Russia’s invasion of Ukraine threatens food security in Malawi. How can the country respond?
Food insecurity is endemic in Malawi, affecting up to 38% of the population every year in the run-up to the harvest in April. Although geographically distant, there are multiple channels through which Russia’s invasion of Ukraine can make matters worse this year.
The conflict has disrupted global supplies of key cereals, vegetable oils, and fertilizers, pushing already-high prices higher, and putting particular pressure on low-income countries with vulnerable poor populations. In this post we discuss how rising wheat, maize, cooking oil and fertilizer prices are likely to impact Malawi and how the government can respond.
Grain and vegetable oil markets in Malawi
Rising wheat prices have been making global headlines and will affect many countries severely, but their direct impact on Malawi will be limited. Malawians rely on wheat for only 2.3% of their energy intake (Figure 1) and spend only 2.8% of their total food budget on wheat or wheat products like bread and pasta (Figure 2). Moreover, these products are mostly consumed by relatively richer and urban households, so the rising prices of bread will have only moderate direct effects on the country’s food security. That said, imports from Russia and Ukraine made up nearly two thirds of Malawi’s wheat consumption in recent years and the country may face a shortage until alternative suppliers are contracted.
Ukraine and Russia jointly account for 17.4% of world trade in maize, and global maize prices are rising. Malawi is roughly self-sufficient in maize production in years with favorable rainfall, but is often a net-importer. On average, the country imports less than 1% of its consumption, but at the extremes net imports have risen to 10% of domestic consumption, as happened in 2016 when harvests were particularly poor; and net exports have gone up to 10% of domestic production after a good harvest, as in 2011.
This year, a late onset of the rains and floods in the Southern region are likely to cause production shortfalls in parts of the country, although it is too early to tell how much this will impact total national production. One indication of rising maize prices is that the government’s recently announced minimum farmgate price for maize is 47% higher than last year’s. Maize imports and exports are heavily regulated, but the country is not at all immune to international price trends.
Malawian households produce as well as consume maize. In contrast to wheat, maize prices will have a strong impact on the poor, who derive 68% of their calories from this source and for whom it makes up 36% of total purchased food.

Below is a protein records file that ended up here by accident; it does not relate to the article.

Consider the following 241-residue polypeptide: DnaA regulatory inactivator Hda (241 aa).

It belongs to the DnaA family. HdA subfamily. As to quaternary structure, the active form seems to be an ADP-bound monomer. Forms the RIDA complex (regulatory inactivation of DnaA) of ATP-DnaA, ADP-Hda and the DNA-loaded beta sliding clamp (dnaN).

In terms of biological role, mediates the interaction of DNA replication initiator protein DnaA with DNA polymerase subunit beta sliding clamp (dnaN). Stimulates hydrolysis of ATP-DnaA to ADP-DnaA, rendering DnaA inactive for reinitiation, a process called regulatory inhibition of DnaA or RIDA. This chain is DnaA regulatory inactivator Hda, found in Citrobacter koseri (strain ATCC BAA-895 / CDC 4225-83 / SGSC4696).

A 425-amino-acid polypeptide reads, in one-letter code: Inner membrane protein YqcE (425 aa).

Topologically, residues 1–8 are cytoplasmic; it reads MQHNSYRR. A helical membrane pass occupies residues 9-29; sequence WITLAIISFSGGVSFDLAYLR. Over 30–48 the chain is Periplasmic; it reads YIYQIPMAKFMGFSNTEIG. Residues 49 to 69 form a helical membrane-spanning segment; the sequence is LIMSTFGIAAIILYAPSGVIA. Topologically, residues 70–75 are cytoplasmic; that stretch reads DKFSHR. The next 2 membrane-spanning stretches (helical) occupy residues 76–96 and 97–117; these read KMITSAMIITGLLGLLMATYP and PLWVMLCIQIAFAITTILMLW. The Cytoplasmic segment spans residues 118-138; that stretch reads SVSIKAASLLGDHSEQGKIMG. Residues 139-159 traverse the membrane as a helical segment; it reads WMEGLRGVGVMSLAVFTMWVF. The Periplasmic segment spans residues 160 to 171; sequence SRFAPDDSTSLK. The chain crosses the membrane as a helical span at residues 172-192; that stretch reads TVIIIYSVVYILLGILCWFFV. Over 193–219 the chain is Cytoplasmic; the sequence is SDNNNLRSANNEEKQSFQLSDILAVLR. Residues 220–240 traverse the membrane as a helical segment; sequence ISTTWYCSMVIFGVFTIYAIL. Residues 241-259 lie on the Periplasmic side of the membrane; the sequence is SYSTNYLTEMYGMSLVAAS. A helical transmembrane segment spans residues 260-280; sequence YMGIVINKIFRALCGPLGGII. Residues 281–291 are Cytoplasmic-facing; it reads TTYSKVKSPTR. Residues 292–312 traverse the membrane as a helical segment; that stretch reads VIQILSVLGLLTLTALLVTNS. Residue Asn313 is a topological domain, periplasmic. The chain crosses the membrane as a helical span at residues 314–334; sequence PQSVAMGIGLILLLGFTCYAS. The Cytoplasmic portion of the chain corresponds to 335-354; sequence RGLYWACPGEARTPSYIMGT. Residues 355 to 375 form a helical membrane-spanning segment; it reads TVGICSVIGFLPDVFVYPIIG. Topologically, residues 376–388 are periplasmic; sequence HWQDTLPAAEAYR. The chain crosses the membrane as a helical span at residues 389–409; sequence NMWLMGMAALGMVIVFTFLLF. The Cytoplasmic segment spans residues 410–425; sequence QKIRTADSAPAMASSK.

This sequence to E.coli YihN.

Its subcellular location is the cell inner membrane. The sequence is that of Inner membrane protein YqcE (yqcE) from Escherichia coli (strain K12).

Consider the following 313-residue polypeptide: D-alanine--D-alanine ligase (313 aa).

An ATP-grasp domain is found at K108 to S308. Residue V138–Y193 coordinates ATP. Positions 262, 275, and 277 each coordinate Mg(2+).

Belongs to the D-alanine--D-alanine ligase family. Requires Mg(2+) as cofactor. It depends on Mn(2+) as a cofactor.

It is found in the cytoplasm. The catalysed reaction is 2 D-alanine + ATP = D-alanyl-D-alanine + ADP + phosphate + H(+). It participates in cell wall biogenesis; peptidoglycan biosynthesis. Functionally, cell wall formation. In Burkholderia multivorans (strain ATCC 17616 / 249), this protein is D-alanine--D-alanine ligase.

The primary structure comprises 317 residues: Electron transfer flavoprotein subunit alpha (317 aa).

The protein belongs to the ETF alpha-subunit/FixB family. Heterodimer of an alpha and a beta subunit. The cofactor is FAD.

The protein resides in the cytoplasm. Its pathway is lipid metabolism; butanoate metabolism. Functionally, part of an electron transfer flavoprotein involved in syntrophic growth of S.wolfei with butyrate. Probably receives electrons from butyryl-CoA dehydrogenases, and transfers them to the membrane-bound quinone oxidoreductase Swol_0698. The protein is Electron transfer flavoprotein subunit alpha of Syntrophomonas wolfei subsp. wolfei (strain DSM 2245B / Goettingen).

Because high food prices benefit those who sell and harm those who buy, it is important to understand who produces and who consumes. While nearly all Malawian farmers grow maize, most of that is for own consumption. Figure 3 shows that richer households are less likely to grow maize, but when they do, they are more likely to produce more than needed at home. These households can potentially benefit from rising maize prices. Most of the poor, by contrast, grow some maize, but only 5% of the poor produce enough for their own needs.
While widespread maize production in Malawi will insulate households somewhat from a global maize price shock, most households will turn to the market at some point in time to purchase locally produced maize for consumption. Poor and urban households are most dependent on purchases of maize and will be hurt most by rising maize prices.
Even before the war, global weather events had affected soybean and palm oil production, putting upward pressure on the price of vegetable oil; rising prices of cooking oil have been the subject of fierce political discussions in Malawi for months. With Russia and Ukraine jointly accounting for nearly three quarters of the world’s sunflower oil trade, further price increases should be expected.
Figures 1 and 2 offer a glimpse of how this translates to household budgets and calorie sources. Cooking oil makes up a larger share of calories for urban and richer households, but there is no discernable pattern when it comes to share of purchases—across all wealth quintiles and irrespective of urban or rural location, cooking oil makes up a stable 5.4%-7.0% of total food purchases. This means that while high cooking oil prices are likely to be felt across all segments of the population, the impact will fall harder on the poor, who already consume little oil and therefore have less scope to further reduce consumption.
On the other hand, survey data show that 16% of crop-producing households in Malawi grew soybeans in 2019/20, a number which has likely increased since then because of favorable prices in the 2020/21 growing season. This group of households stands to benefit from the higher soybean prices, which are likely to rise further as cooking oil manufacturers seek substitutes for Ukrainian and Russian sunflower seed.
High fertilizer prices could put agricultural production at risk
Similar supply shocks will reduce the availability and drive up prices of chemical fertilizer. Before the war, Russia and Belarus jointly accounted for 15% of global trade in nitrogenous fertilizers and 33% of potash. When global fertilizer prices nearly doubled in the year to August 2021, it derailed the government’s implementation of last year’s Affordable Inputs Programme (AIP), which provides eligible farmers with fertilizer and hybrid seed at reduced prices.